Make edible flower cakes, flower crowns, and floral flat breads
Cape Town's Next Storm Loading (+ videos from last night)
Dams overflowing! Rooftops flying! From the funny to the serious, about last night... (and what's that on the horizon?)
Latest update: 23 July 2019 with a few images and videos of the storm hitting Cape Town on Tuesday 23 July.
STORM WARNING: INCOMING MONDAY
We're not out of trouble yet. The next big storm looks set to hit on Monday morning, so be prepared, and if you can, work from home to avoid the roads. Also try do somehing for the homeless and those less fortunate: Buy rain coats for your staff, donate blankets or warm jerseys.
SATELLITE IMAGE OF THE EVENING OF TUESDAY NIGHT 23 JULY
Late PM sat image (23 July 2019). Cold front over the western parts of SA. Snow on the high lying areas will become disruptive tonight (southern Northern Cape and western high ground of Western Cape). Scattered showers and thundershowers over WC. Have a good night, stay safe. pic.twitter.com/G3phbss3JH— SA Weather Service (@SAWeatherServic) July 23, 2019
SPECTACULAR AIRMASS ANIMATION VIA ALEX DE KOCK
We agree, late July and August is when winter in Cape Town really sets in. Alex shares on Twitter that the next serious front (possible storm) is predicted for 29 July.
FROM IMPRESSIVE SWELL (VIA @THECAPETOWNGUY)
Cape Town: The storm is coming. pic.twitter.com/R4QBM3A5qQ— Cape Town Guy (@TheCapeTownGuy) July 23, 2019
ANY STORM IN BLOUBERG AS WELL? ("VET F*K OP")
GOOD NEWS FOR THE WATER LEVELS WITH RIVERS BURSTING AT THE SEAMS
Beautilful sight at the Berg River dam in Franschhoek
#bergrivierdam het nou begin oorloop - waarsku net alle mede boere om pompe op rivier oewer te verwyder want Bergrivier mag sy walle oorstroom #winter #franschhoek_sa #franschhoekvalley #happyfarmers #praisethelordfortherain pic.twitter.com/4Hg9rVbR3e— PIETER HANEKOM (@AKKERDAL) July 23, 2019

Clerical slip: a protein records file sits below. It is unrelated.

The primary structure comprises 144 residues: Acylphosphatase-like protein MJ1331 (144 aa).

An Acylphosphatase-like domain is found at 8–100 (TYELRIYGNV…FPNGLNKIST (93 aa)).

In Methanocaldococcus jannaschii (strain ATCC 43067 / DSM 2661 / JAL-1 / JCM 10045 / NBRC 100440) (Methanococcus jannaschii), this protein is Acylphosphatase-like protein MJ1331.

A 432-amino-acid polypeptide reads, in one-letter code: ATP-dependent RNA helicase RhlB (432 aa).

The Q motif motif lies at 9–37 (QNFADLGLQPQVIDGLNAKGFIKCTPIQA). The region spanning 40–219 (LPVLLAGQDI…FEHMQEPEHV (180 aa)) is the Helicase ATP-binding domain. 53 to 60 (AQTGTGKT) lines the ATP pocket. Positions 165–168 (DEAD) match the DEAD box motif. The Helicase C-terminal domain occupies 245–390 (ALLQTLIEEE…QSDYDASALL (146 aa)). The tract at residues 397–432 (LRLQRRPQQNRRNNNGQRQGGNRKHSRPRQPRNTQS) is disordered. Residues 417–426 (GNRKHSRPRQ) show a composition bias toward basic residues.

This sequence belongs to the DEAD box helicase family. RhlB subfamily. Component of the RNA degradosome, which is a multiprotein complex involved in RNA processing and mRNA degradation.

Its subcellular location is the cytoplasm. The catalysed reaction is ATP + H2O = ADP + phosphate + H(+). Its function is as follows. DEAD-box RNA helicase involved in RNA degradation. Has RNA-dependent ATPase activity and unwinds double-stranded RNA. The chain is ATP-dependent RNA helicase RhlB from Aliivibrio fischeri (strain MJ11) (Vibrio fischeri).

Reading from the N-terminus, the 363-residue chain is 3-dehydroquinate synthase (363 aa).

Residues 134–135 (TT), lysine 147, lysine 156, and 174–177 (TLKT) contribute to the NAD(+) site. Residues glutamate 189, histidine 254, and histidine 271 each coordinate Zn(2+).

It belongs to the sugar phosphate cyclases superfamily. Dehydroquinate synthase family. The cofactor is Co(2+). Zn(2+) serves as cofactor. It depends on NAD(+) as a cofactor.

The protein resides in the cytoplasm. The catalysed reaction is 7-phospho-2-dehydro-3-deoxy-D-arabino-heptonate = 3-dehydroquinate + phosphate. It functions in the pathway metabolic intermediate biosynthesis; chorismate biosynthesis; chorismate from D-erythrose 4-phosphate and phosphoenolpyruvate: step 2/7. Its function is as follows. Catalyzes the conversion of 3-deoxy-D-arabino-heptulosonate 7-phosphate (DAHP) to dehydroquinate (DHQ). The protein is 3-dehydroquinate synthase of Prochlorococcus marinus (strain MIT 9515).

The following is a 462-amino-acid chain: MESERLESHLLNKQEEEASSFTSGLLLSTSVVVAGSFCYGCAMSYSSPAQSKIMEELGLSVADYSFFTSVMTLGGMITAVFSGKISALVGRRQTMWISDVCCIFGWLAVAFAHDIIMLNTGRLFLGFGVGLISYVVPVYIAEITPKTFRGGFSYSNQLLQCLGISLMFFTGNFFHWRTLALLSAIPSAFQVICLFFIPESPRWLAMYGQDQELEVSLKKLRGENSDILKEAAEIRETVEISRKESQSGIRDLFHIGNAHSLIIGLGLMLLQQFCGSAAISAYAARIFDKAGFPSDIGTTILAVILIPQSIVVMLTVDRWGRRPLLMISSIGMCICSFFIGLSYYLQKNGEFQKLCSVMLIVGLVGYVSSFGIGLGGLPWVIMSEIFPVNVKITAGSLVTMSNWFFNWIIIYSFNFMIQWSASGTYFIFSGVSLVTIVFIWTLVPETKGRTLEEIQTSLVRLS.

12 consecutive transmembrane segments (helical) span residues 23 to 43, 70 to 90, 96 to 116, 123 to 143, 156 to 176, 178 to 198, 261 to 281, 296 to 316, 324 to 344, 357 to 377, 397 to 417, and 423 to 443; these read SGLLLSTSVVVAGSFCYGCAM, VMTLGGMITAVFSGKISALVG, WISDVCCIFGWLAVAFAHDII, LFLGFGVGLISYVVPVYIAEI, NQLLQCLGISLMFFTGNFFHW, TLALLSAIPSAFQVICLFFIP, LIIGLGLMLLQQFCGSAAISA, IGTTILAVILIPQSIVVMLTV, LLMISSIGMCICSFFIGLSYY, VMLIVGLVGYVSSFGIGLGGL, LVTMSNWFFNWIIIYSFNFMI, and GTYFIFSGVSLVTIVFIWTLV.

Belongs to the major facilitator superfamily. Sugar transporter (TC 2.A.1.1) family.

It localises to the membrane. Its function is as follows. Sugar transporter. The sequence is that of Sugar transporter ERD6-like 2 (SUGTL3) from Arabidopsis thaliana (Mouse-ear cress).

The Lourens River in Strand
Video of the enormous impact of the rains on the Du Toitskloof River
Big storm hitting Cape Town today and tonight.— CapeTownMag (@capetownmag) July 23, 2019
Watch this video of Du Toitskloof river (Just received via whatsapp and not verified yet).
(link: https://t.co/k7ZVtuSZ2O) https://t.co/qFKSnlUpel for a few more impressions. Be safe. #capestorm #capetownweather #capetown pic.twitter.com/jPBzzMHqNx
TERRIBLE IMPACT OF THE STORM AND RAINS IN THE TOWNSHIPS
Heartbreaking to see how many people will be impacted negatively in the poorest of areas in the Western Cape.
We'll share info on where you can offer support and relief for those hit hard(est) by the storm.
AND TO THINK IT ALL STARTED OUT SO SWEETLY
I woke up this morning to the sound of wind blowing around the house and rain pouring down. This time last year we thought Cape Town will never get rain to fill the dams again. This year, we are happy to see a storm rolling in.#capestorm #itsrainingagain https://t.co/NMOpIjuwkd pic.twitter.com/evtksm7o9A— Elmarie Porthouse (@Elmarie912) July 23, 2019
Cape Town's northern suburbs reporting hail.
IN OTHER WORDS:
There's versatility in descriptions in this city: